TOURISTS rearranged plans and French commuters squeezed into scarce trains on Wednesday as day two of a three-month strike hobbled one of the world’s most-travelled railway networks.

Rail unions and president Emmanuel Macron’s government are holding firm in a battle over a plan to abolish a benefits system that allows train drivers and others jobs for life.

The SNCF rail authority said 86 per cent of trains were cancelled nationwide on Wednesday, with a slightly smaller percentage of regional trains halted.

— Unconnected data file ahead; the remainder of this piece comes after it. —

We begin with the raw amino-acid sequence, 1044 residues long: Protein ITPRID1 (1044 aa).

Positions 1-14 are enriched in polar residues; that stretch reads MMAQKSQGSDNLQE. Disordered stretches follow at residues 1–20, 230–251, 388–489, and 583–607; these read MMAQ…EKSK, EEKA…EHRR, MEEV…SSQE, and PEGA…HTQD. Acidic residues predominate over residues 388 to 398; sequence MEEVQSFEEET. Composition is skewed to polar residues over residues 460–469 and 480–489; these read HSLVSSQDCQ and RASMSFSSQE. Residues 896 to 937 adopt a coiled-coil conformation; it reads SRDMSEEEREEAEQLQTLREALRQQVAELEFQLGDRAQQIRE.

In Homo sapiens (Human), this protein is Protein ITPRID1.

It is too early to tell whether it will impact France’s important tourism sector. More foreign tourists visit France than any other country, according to the government.

What is different this time is that unions are threatening rolling strikes over such a long period – a few days every week through to the end of June.

The stakes are high this time for both the unions and Macron, facing his biggest challenge since he took the presidency last year.

Macron says the special status and benefits afforded to rail workers no longer makes financial sense. In keeping with his economic outlook, he believes the sector needs to reform to stay globally competitive.

Much of the French public is sceptical of the president’s plans, especially regarding proposals to push through reforms without a parliamentary debate.